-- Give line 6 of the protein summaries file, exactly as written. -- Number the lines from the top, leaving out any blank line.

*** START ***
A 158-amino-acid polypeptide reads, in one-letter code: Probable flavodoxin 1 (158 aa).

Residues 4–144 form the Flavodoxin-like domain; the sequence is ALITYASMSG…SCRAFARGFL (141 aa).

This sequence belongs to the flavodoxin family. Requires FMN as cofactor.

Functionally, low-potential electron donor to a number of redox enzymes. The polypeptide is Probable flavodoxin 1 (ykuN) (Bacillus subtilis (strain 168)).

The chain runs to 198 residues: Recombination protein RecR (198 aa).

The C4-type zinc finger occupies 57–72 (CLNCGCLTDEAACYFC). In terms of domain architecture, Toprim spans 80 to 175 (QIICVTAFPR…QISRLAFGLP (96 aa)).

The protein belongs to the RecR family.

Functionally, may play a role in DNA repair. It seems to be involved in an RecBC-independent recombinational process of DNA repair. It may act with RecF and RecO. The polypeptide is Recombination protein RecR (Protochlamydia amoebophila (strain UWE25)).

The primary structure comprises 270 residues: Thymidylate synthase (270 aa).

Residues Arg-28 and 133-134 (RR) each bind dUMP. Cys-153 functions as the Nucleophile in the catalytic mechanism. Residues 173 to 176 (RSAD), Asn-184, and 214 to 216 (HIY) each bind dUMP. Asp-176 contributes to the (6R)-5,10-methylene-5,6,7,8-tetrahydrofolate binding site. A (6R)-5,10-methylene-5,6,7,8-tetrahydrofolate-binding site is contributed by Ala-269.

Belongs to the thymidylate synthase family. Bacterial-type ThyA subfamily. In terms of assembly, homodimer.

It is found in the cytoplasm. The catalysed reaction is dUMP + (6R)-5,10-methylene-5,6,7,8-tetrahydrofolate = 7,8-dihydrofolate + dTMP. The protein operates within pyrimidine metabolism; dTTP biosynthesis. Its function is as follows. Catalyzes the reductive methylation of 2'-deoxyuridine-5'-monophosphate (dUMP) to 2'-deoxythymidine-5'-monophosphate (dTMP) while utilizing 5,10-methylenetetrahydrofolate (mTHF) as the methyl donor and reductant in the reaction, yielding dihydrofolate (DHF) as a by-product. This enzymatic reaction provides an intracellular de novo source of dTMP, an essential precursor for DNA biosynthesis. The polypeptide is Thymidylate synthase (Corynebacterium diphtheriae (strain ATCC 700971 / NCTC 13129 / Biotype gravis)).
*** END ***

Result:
The C4-type zinc finger occupies 57–72 (CLNCGCLTDEAACYFC). In terms of domain architecture, Toprim spans 80 to 175 (QIICVTAFPR…QISRLAFGLP (96 aa)).